Medical insurers have clawed back from the red to record a Sh204 million underwriting profit for the year 2019 compared to a Sh1.08 billion loss the previous year.
Industry experts attributed the improved earnings to prudent claims management, increased premium earnings and good pricing. This was during the release of an annual report by Association of Kenya Insurers (AKI) in Nairobi yesterday.
The return to profitability comes amidst losses for non-life insurance underwriting, which widened to Sh3.27 billion in the period under review, compared to Sh2.86 billion in 2018.
“Medical insurers have become more prudent in claims management and also improved in areas of pricing,” said AKI Executive Director Tom Gichuhi. Of the 13 classes of non-life insurance, the motor class continued to pull down the industry with a loss of Sh7.3 billion.
Motor private recorded the highest loss of Sh4.7 billion - doubling from Sh2.7 billion in 2018 while motor commercial recorded a loss of Sh2.68 billion in 2019 from Sh1.12 billion in 2018.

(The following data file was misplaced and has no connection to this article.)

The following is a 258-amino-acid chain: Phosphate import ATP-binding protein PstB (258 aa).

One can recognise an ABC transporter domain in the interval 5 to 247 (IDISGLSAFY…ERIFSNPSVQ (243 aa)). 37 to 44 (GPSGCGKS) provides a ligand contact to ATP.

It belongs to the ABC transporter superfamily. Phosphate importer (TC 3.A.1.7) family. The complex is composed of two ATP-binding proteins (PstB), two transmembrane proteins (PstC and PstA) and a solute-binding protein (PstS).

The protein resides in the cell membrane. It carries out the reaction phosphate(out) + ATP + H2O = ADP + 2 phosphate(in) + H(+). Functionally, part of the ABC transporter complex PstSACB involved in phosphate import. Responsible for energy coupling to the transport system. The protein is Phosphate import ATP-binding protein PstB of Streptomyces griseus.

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“Motor is pulling down the general insurance business. It contributed to 36 per cent of the total premiums but also contributed to over Sh7 billion in losses,” said Gichuhi. Net incurred claims increased by 5.67 per cent to Sh117 billion in 2019, up from Sh111 billion in 2018.
Even as insurers post losses from their core business of underwriting, investment income remained a top earner, rising 39.06 per cent to Sh69.9 billion during the period under review, up from Sh50.23 billion in 2018.
This saw the industry’s profit before tax rise by 311 per cent to Sh18.09 billion in 2019 from Sh4.4 billion in 2018.
Net income for the period grew 14.4 per cent to Sh211.7 billion in 2019 up from S185.04 billion in 2018.
The industry’s total assets grew 8.8 per cent to Sh686 billion in the year under review. Insurance penetration continued to plummet for the fifth consecutive year to 2.37 per cent in 2019 from 2.43 per cent in 2018.
The industry recorded a seven per cent growth in gross written premiums to Sh231 billion in 2019 compared to Sh216 billion in 2018.